- Filling the front end. The store’s front end is an often-overlooked source of revenue, but it is important to offer customers convenience. If they are picking up an antibiotic, for example, they don’t want to stop somewhere else for an OTC painkiller. A well-stocked, organized and clean front end shows you are serious about the business. “If you have only a few OTC products, it looks like you’re not going to be in business for long,” she said.
- Focusing on customers. “If you help people feel better, they tell people about it,” Temple noted. After counseling from the pharmacist, one patient was able to stop taking six prescriptions, but that didn’t lead to lost revenue. That patient referred a friend, who transferred 20 prescriptions to the pharmacy.
- Hiring great people and paying them well. Many of Temple’s employees had worked with her at another pharmacy and worked other jobs until she was able to hire them. Temple has heard other owners brag about hiring “cheap technicians,” but she wants to hire the best people, wants them to be happy and stay, and is willing to pay for them.
- Being involved in the community. Temple helps a hospital provide medications to indigent patients, and her pharmacy’s name is on the jerseys for a youth sports team she supports. The year she opened, the Azle Area Chamber of Commerce gave Laura’s Pharmacy its New Business of the Year award.
- Being flexible and adapting. When insurance contracts asked whether Laura’s Pharmacy would provide various services, such as 90-day refills and vaccinations at workplaces, she eagerly answered, “Yes.” Within three months she visited area businesses and gave more than 400 flu vaccinations.
What she’d do differently:
- Hire a third-party reconciliation company from the start. In her first year, Temple fell eight months behind reconciling claims. Now with RelayHealth®, in 30 minutes she completes reconciliation work that previously took hours, improving cash flow.
- Resolve insurance contracts early. Laura’s Pharmacy was open and had customers wanting to transfer prescriptions before the pharmacy could accept their insurance. Temple had difficulties completing the various forms and communicating with the insurance companies. Her advice is to focus on and resolve these issues early so they don’t prevent you from gaining revenue.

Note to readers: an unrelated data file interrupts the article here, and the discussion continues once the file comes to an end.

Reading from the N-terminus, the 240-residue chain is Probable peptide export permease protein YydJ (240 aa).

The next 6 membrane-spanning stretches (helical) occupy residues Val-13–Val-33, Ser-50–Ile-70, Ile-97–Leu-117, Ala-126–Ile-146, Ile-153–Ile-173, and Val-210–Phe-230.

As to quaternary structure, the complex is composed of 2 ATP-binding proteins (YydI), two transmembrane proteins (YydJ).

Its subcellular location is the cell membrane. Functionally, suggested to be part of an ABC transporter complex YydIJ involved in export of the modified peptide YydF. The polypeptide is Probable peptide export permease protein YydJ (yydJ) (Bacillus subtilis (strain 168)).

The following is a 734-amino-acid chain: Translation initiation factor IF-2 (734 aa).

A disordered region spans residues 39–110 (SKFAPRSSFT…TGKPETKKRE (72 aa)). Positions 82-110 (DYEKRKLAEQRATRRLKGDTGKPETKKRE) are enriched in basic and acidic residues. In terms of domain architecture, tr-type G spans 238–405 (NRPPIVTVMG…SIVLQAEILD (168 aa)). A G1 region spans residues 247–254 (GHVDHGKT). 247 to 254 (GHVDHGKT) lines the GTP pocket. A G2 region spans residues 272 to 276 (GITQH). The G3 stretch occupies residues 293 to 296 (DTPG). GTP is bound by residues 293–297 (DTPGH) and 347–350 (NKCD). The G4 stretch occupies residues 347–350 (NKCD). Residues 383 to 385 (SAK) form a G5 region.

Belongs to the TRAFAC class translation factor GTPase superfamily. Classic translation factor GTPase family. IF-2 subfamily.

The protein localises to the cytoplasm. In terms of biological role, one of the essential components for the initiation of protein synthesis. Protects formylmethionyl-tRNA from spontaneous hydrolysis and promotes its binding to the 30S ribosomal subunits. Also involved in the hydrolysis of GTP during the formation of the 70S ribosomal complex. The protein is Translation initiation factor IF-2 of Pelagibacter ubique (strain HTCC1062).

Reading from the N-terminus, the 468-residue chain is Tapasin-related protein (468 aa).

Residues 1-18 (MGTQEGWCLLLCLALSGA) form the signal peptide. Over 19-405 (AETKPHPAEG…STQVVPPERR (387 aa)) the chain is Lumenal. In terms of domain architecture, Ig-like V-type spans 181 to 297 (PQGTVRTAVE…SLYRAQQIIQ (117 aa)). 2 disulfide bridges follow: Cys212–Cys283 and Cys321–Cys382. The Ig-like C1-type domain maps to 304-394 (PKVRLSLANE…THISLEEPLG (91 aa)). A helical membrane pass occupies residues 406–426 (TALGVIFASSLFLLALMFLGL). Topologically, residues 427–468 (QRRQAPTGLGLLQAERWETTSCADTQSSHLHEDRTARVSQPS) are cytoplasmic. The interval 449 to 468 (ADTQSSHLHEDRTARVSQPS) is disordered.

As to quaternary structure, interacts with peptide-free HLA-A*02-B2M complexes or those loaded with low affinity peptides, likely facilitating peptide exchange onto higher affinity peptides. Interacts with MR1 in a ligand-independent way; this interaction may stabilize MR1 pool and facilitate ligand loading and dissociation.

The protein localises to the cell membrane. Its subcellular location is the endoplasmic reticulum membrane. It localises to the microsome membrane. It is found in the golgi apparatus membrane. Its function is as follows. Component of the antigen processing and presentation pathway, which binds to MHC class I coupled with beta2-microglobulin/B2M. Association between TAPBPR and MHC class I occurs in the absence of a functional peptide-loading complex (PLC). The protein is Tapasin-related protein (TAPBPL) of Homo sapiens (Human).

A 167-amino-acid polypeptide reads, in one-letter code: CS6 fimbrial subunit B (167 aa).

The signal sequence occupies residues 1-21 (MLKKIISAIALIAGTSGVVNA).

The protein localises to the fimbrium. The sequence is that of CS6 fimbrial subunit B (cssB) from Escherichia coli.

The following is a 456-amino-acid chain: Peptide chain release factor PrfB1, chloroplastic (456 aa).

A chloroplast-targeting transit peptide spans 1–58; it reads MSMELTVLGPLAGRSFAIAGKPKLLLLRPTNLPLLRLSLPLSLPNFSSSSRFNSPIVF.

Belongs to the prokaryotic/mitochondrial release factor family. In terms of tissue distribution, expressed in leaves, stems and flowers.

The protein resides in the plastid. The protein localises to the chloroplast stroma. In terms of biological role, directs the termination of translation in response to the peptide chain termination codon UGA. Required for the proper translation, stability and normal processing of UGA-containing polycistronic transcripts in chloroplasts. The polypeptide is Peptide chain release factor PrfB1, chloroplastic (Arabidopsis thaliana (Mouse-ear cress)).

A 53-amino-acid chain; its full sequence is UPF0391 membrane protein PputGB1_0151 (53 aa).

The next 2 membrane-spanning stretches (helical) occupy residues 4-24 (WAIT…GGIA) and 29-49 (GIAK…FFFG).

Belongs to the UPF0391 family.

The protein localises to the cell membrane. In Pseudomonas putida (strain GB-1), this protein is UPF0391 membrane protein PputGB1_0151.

“You’ve got to go all-out,” Temple said. Independent pharmacy owners need to stay on the cutting edge to serve customers better. Temple’s goal is to attract customers and serve them well so they won’t have a reason to go anywhere else. She is providing customers unique reasons to come to her store by joining the Professional Compounding Centers of America and working toward certification to offer durable medical equipment, and is planning to provide medication synchronization and enter the specialty pharmaceutical business.
Starting a pharmacy is a learning process. If Temple opens a second location, she will definitely apply the lessons she has learned.
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Note: The information provided here is for reference use only and does not constitute the rendering of legal or other professional advice by McKesson. Readers should consult appropriate professionals for advice and assistance prior to making important decisions regarding their business. McKesson is not advocating any particular program or approach herein. McKesson is not responsible for, nor will it bear any liability for, the content provided herein.